Adolescent mental health and behavioural predictors of being NEET: a prospective study of young adults not in employment, education, or training
Journal article, Peer reviewed
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Original versionRodwell, Romaniuk, Nilsen W, Carlin, Lee, Patton GC. Adolescent mental health and behavioural predictors of being NEET: a prospective study of young adults not in employment, education, or training. Psychological Medicine. 2017;Online first http://dx.doi.org/10.1017/S0033291717002434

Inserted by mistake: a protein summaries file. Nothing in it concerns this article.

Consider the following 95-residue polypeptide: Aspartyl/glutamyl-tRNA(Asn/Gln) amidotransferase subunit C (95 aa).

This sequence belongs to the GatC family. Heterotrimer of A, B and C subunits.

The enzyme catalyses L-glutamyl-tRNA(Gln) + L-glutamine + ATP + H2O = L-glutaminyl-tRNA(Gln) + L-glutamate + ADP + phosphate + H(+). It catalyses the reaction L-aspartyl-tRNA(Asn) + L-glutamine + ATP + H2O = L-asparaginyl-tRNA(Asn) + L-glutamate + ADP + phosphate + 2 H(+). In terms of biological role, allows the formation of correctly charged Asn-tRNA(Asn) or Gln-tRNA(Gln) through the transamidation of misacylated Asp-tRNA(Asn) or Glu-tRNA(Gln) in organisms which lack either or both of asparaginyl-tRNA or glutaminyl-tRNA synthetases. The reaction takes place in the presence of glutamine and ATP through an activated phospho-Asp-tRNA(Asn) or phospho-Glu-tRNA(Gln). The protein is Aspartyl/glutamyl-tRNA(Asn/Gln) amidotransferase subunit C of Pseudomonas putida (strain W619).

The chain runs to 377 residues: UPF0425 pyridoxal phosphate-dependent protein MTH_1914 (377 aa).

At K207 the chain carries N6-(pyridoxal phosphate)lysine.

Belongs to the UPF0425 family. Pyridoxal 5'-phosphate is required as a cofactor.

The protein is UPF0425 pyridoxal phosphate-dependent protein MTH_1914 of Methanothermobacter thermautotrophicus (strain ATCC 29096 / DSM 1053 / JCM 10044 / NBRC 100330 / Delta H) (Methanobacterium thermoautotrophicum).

Young adults who are not in employment, education, or training (NEET) are at risk of long-term economic disadvantage and social exclusion. Knowledge about risk factors for being NEET largely comes from cross-sectional studies of vulnerable individuals. Using data collected over a 10-year period, we examined adolescent predictors of being NEET in young adulthood. We used data on 1938 participants from the Victorian Adolescent Health Cohort Study, a community-based longitudinal study of adolescents in Victoria, Australia. Associations between common mental disorders, disruptive behaviour, cannabis use and drinking behaviour in adolescence, and NEET status at two waves of follow-up in young adulthood (mean ages of 20.7 and 24.1 years) were investigated using logistic regression, with generalised estimating equations used to account for the repeated outcome measure. Overall, 8.5% of the participants were NEET at age 20.7 years and 8.2% at 24.1 years. After adjusting for potential confounders, we found evidence of increased risk of being NEET among frequent adolescent cannabis users [adjusted odds ratio (ORadj) = 1.74; 95% confidence interval (CI) 1.10–2.75] and those who reported repeated disruptive behaviours (ORadj = 1.71; 95% CI 1.15–2.55) or persistent common mental disorders in adolescence (ORadj = 1.60; 95% CI 1.07–2.40). Similar associations were present when participants with children were included in the same category as those in employment, education, or training. Young people with an early onset of mental health and behavioural problems are at risk of failing to make the transition from school to employment. This finding reinforces the importance of integrated employment and mental health support programmes.